Document Type

Article

Publication Date

Summer 2017

Publication Title

Harvard Law and Policy Review

Volume

11

Issue

2

Pages

375-418

Abstract

Over the last forty years, perhaps no issue has affected the United States’s criminal justice system as profoundly as has drug policy. Since President Nixon declared drug abuse “America’s public enemy number one,”1 concerns about the manufacture, distribution, and possession of drugs have remained at the fore of criminal justice policy discussions.2 President Reagan’s subsequent pronouncement of drugs as “an especially vicious virus of crime” set a course for national drug policy that emphasized enforcement and punishment over treatment to “win the war on drugs.”3 Throughout the 1980s, increasing public concern about the effects of drug abuse4 further pressured policymakers at the state and federal levels to adopt new mandatory sentences and sentence enhancements that increased the probability and length of prison sentences.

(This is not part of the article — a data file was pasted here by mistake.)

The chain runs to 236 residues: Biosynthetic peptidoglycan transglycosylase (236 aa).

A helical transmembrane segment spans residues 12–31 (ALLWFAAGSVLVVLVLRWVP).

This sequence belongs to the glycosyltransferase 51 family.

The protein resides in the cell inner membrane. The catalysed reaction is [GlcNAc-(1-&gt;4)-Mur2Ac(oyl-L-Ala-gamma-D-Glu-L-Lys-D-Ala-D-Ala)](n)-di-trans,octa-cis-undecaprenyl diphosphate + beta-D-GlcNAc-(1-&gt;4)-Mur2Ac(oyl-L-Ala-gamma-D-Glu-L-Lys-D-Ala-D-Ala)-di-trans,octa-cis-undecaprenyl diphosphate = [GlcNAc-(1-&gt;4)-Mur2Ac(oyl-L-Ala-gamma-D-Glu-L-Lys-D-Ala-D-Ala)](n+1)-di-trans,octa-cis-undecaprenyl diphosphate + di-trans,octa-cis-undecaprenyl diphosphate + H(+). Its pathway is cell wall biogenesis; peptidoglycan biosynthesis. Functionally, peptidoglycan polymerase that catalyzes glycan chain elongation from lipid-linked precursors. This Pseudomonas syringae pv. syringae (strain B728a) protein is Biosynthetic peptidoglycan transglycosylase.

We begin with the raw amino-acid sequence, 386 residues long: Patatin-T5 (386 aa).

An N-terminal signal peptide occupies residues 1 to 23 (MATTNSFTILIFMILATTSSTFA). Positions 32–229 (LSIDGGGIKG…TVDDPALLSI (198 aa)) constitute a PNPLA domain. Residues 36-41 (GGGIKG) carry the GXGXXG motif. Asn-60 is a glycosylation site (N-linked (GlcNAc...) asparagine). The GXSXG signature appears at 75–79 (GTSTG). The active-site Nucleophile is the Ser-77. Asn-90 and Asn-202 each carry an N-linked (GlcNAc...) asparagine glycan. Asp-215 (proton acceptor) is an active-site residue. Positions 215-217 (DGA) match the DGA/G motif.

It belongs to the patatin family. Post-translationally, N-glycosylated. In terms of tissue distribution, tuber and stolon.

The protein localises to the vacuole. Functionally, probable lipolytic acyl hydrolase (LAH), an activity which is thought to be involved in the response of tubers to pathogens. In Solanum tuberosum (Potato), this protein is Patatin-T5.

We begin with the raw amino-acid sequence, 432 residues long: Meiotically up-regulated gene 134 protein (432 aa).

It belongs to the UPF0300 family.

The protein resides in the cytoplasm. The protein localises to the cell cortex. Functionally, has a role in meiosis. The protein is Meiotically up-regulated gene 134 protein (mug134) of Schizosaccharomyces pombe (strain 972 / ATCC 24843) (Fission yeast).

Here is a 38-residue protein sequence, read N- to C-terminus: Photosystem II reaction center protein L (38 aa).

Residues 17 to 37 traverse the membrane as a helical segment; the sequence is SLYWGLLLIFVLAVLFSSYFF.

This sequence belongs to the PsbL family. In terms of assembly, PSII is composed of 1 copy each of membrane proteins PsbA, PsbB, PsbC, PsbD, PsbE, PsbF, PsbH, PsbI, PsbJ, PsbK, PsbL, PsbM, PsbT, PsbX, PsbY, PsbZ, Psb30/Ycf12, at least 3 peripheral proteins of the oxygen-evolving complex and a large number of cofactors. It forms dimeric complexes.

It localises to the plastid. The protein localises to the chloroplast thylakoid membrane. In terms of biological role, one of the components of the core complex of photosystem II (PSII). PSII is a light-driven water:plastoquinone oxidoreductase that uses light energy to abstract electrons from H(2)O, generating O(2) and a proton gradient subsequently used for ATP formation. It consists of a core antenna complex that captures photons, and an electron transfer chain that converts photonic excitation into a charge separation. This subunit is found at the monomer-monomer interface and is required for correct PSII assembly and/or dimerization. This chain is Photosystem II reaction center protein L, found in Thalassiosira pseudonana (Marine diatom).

Comments

Author Posting. © Harvard Law and Policy Review 2017. This article is posted here by permission of Harvard University for personal use, not for redistribution. The article was published in the Harvard Law and Policy Review, vol. 11, no. 2, 2017, http://harvardlpr.com/print-archive/volume-11-2

Creative Commons License

Creative Commons License
This work is licensed under a Creative Commons Attribution-Noncommercial-No Derivative Works 3.0 License.

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